TO FIND OUT MORE ABOUT SEA SICK, THE PLAY, CLICK HERE
Malignant Metaphor: Confronting Cancer Myths, is the book I never expected to write.
It began as a piece of research a few years ago to help my beloved brother-in-law, John Patterson, when he was diagnosed with untreatable melanoma, the most deadly form of skin cancer. His doctors told him that he had only a 60 per cent chance of being alive five years after they diagnosed him. They had nothing to offer. In fact, they told him nothing he did would make a scrap of difference.
John doesn’t take news like that very well. He launched into a quest to find some alternative therapies that might keep him alive, and asked me to read up. I was hooked.
As I immersed myself into understanding cancer, I ran smack up against a raft of myths our society has created around it – how we get it, how much there is, what we can do to forestall it. I realized that we hold three impossible beliefs at the same time: cancer is inevitable, preventable and deserved.
So I set about parsing those beliefs, testing them to see if they’re true. Short story: They’re not. There’s actually less cancer now that there was a few decades ago; it’s more treatable and more survivable; and we know precious little more about how our own actions affect whether or not we get it. In fact, cancer is common, random and unlucky. But that’s not the story we tell about it.
Just as I was figuring all this out, my 21-year-old daughter, Calista Michel, learned she had thyroid cancer. I spun out of control with grief and guilt, certain that I had done something wrong, that I had failed to forestall her disease.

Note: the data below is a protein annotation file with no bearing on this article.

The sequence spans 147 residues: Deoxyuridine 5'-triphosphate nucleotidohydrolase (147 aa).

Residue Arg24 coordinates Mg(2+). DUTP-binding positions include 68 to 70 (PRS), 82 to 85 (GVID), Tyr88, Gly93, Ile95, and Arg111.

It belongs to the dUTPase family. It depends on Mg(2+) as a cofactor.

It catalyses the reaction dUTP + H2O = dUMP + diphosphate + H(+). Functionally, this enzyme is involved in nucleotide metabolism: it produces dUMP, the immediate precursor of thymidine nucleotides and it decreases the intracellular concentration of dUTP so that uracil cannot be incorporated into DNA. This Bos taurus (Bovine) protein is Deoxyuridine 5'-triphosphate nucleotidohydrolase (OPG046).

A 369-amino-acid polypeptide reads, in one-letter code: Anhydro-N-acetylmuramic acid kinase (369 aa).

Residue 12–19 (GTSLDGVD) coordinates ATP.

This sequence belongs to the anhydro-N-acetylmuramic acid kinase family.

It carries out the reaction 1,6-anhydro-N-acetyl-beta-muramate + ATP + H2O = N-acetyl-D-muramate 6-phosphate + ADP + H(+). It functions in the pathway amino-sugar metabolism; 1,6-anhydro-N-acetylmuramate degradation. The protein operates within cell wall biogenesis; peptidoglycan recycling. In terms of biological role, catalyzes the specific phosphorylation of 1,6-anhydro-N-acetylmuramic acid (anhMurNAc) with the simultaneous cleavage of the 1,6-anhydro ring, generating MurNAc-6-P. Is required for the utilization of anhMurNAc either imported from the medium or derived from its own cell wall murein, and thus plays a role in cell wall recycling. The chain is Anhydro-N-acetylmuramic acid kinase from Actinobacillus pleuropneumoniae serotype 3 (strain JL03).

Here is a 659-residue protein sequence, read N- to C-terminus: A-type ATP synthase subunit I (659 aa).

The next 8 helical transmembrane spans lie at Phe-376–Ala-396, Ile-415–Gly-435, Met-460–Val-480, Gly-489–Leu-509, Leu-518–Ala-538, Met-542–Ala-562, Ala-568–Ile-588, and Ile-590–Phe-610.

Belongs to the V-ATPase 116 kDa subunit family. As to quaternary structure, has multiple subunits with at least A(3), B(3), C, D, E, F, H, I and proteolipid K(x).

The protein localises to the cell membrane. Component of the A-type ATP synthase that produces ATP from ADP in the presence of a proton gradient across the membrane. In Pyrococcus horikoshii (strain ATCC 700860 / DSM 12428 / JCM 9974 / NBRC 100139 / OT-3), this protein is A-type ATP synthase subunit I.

The book is a chronicle of all that. It’s deeply personal. I wrote it in a great, ceaseless spurt while I was on a six-week writing grant from the Lannan Foundation in Marfa, Texas.
I came to believe that we must open a frank conversation about this malignant metaphor we’ve created, shine the light of information on it, hold some of the marketers of cancer breakthroughs to higher standards of truth when they try to prise more money out of our pockets.
It’s time to create new metaphors about cancer that strip some of the fear and dread away from this horrible disease.
Praise for Malignant Metaphor:
“By ‘liberating the facts,’ Mitchell turns the war on cancer into a hopeful dance.” Plum Johnson, author of They Left Us Everything
“Mitchell’s research is rooted in science, while her writing remains grippingly personal.” Quill & Quire
“In addition to her clear medical explanations, Mitchell’s compassionate attitude will bring comfort to those readers and their loved ones facing a cancer diagnosis.” Publisher’s Weekly